A viewing of the partial solar eclipse over Northampton this Friday has been cancelled.
Astronomer Alastair Leith, who had invited members of the public to witness the event with free solar glasses at Delapre Abbey, said there was “too much red tape” involved in getting permission to holding the event,
However, early risers can still see the eclipse, which will take place between 8.26am and 10.41 am on March 20.
Mr Leith explained: “A partial eclipse is when the moon passes across the surface of the Sun, but only partially covering the sun’s surface as in the picture below. This is what we can expect to see from Northamptonshire on March 20.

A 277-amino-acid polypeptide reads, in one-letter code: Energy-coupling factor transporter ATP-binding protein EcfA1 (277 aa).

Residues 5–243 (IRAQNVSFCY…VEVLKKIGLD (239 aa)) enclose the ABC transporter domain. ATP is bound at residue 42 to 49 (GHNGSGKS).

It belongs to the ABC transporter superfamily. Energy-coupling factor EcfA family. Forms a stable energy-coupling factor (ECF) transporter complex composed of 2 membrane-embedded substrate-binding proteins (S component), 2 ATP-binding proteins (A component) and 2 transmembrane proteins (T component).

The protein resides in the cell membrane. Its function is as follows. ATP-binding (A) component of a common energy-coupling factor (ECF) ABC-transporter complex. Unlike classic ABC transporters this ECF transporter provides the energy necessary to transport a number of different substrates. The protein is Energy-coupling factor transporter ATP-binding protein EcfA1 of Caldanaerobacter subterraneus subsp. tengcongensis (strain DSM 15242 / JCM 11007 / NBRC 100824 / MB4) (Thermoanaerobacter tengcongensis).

“The same event will appear as a total eclipse in Svalbard in Norway and in the Faroe Islands.”
A solar eclipse is caused when the moon passes in front of our view of the sun, blocking its light. There are three types of eclipse, including a total, annular or partial eclipse, and the type we experience depends on the distance between the moon and Earth, and what portion of the sun the moon covers from the perspective of our specific location on Earth.
Friday’s eclipse will be visible around the same time from other parts of the UK, covering up to 90 per cent of the sun’s light.
The last total eclipse visible from the UK was in 1999, on August 11, when the moon completely blocked the sun as it passed over Cornwall.
Anyone interested in viewing the eclipse is advised not to look at it directly or indirectly without special solar glasses.
Instead, you can use the pinhole method by using either a colander, refracting telescope or card with a hole cut into it to project the eclipse onto another piece of paper